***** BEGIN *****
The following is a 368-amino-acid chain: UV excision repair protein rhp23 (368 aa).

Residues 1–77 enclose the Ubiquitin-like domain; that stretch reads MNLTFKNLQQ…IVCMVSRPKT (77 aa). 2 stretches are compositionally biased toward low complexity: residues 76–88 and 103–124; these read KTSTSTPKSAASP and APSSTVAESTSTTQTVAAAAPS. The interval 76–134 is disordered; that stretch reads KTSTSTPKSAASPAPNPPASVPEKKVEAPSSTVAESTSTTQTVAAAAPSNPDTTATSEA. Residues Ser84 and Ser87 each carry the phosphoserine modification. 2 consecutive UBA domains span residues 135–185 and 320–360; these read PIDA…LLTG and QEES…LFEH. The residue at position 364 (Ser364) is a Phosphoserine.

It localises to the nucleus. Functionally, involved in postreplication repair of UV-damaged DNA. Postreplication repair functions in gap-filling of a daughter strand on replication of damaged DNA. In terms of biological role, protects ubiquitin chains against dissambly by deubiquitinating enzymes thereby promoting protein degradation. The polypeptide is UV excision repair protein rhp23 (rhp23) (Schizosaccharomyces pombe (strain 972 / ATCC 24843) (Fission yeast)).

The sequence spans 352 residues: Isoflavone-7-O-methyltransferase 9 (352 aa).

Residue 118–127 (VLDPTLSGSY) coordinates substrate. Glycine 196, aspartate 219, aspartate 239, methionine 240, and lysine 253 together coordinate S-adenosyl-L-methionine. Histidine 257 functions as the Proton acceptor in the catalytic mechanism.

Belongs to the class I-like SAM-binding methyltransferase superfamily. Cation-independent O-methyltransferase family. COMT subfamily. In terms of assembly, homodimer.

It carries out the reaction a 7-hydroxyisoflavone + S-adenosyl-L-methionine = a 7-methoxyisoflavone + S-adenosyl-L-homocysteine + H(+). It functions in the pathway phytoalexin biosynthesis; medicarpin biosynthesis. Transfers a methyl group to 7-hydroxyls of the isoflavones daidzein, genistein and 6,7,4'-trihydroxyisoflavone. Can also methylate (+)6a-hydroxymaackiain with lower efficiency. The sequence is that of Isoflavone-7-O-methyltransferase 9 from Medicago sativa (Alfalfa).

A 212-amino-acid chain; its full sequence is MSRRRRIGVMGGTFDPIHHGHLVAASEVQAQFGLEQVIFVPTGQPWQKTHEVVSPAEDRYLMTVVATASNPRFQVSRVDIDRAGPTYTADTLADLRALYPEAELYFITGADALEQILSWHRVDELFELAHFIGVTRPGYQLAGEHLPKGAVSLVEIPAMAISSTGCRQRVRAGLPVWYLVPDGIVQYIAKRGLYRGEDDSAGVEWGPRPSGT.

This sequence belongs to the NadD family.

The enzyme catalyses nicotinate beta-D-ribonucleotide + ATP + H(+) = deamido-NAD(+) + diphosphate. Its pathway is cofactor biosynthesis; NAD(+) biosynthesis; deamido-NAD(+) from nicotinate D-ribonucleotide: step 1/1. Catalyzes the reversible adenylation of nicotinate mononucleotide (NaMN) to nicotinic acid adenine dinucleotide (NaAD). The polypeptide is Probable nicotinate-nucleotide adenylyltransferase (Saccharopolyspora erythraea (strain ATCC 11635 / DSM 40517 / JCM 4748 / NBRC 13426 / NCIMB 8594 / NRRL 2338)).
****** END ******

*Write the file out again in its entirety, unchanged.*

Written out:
The following is a 368-amino-acid chain: UV excision repair protein rhp23 (368 aa).

Residues 1–77 enclose the Ubiquitin-like domain; that stretch reads MNLTFKNLQQ…IVCMVSRPKT (77 aa). 2 stretches are compositionally biased toward low complexity: residues 76–88 and 103–124; these read KTSTSTPKSAASP and APSSTVAESTSTTQTVAAAAPS. The interval 76–134 is disordered; that stretch reads KTSTSTPKSAASPAPNPPASVPEKKVEAPSSTVAESTSTTQTVAAAAPSNPDTTATSEA. Residues Ser84 and Ser87 each carry the phosphoserine modification. 2 consecutive UBA domains span residues 135–185 and 320–360; these read PIDA…LLTG and QEES…LFEH. The residue at position 364 (Ser364) is a Phosphoserine.

It localises to the nucleus. Functionally, involved in postreplication repair of UV-damaged DNA. Postreplication repair functions in gap-filling of a daughter strand on replication of damaged DNA. In terms of biological role, protects ubiquitin chains against dissambly by deubiquitinating enzymes thereby promoting protein degradation. The polypeptide is UV excision repair protein rhp23 (rhp23) (Schizosaccharomyces pombe (strain 972 / ATCC 24843) (Fission yeast)).

The sequence spans 352 residues: Isoflavone-7-O-methyltransferase 9 (352 aa).

Residue 118–127 (VLDPTLSGSY) coordinates substrate. Glycine 196, aspartate 219, aspartate 239, methionine 240, and lysine 253 together coordinate S-adenosyl-L-methionine. Histidine 257 functions as the Proton acceptor in the catalytic mechanism.

Belongs to the class I-like SAM-binding methyltransferase superfamily. Cation-independent O-methyltransferase family. COMT subfamily. In terms of assembly, homodimer.

It carries out the reaction a 7-hydroxyisoflavone + S-adenosyl-L-methionine = a 7-methoxyisoflavone + S-adenosyl-L-homocysteine + H(+). It functions in the pathway phytoalexin biosynthesis; medicarpin biosynthesis. Transfers a methyl group to 7-hydroxyls of the isoflavones daidzein, genistein and 6,7,4'-trihydroxyisoflavone. Can also methylate (+)6a-hydroxymaackiain with lower efficiency. The sequence is that of Isoflavone-7-O-methyltransferase 9 from Medicago sativa (Alfalfa).

A 212-amino-acid chain; its full sequence is MSRRRRIGVMGGTFDPIHHGHLVAASEVQAQFGLEQVIFVPTGQPWQKTHEVVSPAEDRYLMTVVATASNPRFQVSRVDIDRAGPTYTADTLADLRALYPEAELYFITGADALEQILSWHRVDELFELAHFIGVTRPGYQLAGEHLPKGAVSLVEIPAMAISSTGCRQRVRAGLPVWYLVPDGIVQYIAKRGLYRGEDDSAGVEWGPRPSGT.

This sequence belongs to the NadD family.

The enzyme catalyses nicotinate beta-D-ribonucleotide + ATP + H(+) = deamido-NAD(+) + diphosphate. Its pathway is cofactor biosynthesis; NAD(+) biosynthesis; deamido-NAD(+) from nicotinate D-ribonucleotide: step 1/1. Catalyzes the reversible adenylation of nicotinate mononucleotide (NaMN) to nicotinic acid adenine dinucleotide (NaAD). The polypeptide is Probable nicotinate-nucleotide adenylyltransferase (Saccharopolyspora erythraea (strain ATCC 11635 / DSM 40517 / JCM 4748 / NBRC 13426 / NCIMB 8594 / NRRL 2338)).